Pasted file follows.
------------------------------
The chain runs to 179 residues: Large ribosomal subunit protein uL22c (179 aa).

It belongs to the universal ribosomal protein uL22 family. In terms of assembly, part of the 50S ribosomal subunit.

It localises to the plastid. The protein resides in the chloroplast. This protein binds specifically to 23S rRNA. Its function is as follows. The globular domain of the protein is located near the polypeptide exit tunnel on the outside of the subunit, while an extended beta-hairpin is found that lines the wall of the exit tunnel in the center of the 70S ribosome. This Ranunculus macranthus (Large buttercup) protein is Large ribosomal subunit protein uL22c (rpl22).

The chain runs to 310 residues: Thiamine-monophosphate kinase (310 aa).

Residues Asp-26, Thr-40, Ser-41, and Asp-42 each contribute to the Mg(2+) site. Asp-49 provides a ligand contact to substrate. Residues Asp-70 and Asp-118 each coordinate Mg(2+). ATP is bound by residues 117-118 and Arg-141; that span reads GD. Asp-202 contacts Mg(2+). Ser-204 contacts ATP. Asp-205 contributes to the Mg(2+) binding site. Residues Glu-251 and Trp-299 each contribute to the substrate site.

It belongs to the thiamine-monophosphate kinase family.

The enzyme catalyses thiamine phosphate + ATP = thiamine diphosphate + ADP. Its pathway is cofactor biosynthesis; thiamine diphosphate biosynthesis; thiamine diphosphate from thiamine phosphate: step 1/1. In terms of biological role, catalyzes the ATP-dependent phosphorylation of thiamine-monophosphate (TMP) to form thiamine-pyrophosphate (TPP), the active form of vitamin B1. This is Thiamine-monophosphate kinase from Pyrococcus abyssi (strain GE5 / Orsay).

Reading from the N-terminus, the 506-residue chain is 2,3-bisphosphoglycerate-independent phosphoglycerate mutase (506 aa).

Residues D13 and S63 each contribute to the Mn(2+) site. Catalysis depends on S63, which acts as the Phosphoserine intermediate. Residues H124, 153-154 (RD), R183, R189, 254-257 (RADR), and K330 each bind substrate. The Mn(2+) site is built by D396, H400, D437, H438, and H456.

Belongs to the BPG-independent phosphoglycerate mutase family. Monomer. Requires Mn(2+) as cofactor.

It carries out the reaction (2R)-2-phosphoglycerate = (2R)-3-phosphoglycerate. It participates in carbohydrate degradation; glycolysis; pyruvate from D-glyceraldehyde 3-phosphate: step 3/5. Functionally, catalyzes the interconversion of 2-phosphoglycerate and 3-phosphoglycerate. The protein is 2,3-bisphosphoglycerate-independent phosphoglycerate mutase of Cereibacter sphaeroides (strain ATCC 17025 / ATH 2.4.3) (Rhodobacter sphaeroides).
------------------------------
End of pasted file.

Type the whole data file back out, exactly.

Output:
The chain runs to 179 residues: Large ribosomal subunit protein uL22c (179 aa).

It belongs to the universal ribosomal protein uL22 family. In terms of assembly, part of the 50S ribosomal subunit.

It localises to the plastid. The protein resides in the chloroplast. This protein binds specifically to 23S rRNA. Its function is as follows. The globular domain of the protein is located near the polypeptide exit tunnel on the outside of the subunit, while an extended beta-hairpin is found that lines the wall of the exit tunnel in the center of the 70S ribosome. This Ranunculus macranthus (Large buttercup) protein is Large ribosomal subunit protein uL22c (rpl22).

The chain runs to 310 residues: Thiamine-monophosphate kinase (310 aa).

Residues Asp-26, Thr-40, Ser-41, and Asp-42 each contribute to the Mg(2+) site. Asp-49 provides a ligand contact to substrate. Residues Asp-70 and Asp-118 each coordinate Mg(2+). ATP is bound by residues 117-118 and Arg-141; that span reads GD. Asp-202 contacts Mg(2+). Ser-204 contacts ATP. Asp-205 contributes to the Mg(2+) binding site. Residues Glu-251 and Trp-299 each contribute to the substrate site.

It belongs to the thiamine-monophosphate kinase family.

The enzyme catalyses thiamine phosphate + ATP = thiamine diphosphate + ADP. Its pathway is cofactor biosynthesis; thiamine diphosphate biosynthesis; thiamine diphosphate from thiamine phosphate: step 1/1. In terms of biological role, catalyzes the ATP-dependent phosphorylation of thiamine-monophosphate (TMP) to form thiamine-pyrophosphate (TPP), the active form of vitamin B1. This is Thiamine-monophosphate kinase from Pyrococcus abyssi (strain GE5 / Orsay).

Reading from the N-terminus, the 506-residue chain is 2,3-bisphosphoglycerate-independent phosphoglycerate mutase (506 aa).

Residues D13 and S63 each contribute to the Mn(2+) site. Catalysis depends on S63, which acts as the Phosphoserine intermediate. Residues H124, 153-154 (RD), R183, R189, 254-257 (RADR), and K330 each bind substrate. The Mn(2+) site is built by D396, H400, D437, H438, and H456.

Belongs to the BPG-independent phosphoglycerate mutase family. Monomer. Requires Mn(2+) as cofactor.

It carries out the reaction (2R)-2-phosphoglycerate = (2R)-3-phosphoglycerate. It participates in carbohydrate degradation; glycolysis; pyruvate from D-glyceraldehyde 3-phosphate: step 3/5. Functionally, catalyzes the interconversion of 2-phosphoglycerate and 3-phosphoglycerate. The protein is 2,3-bisphosphoglycerate-independent phosphoglycerate mutase of Cereibacter sphaeroides (strain ATCC 17025 / ATH 2.4.3) (Rhodobacter sphaeroides).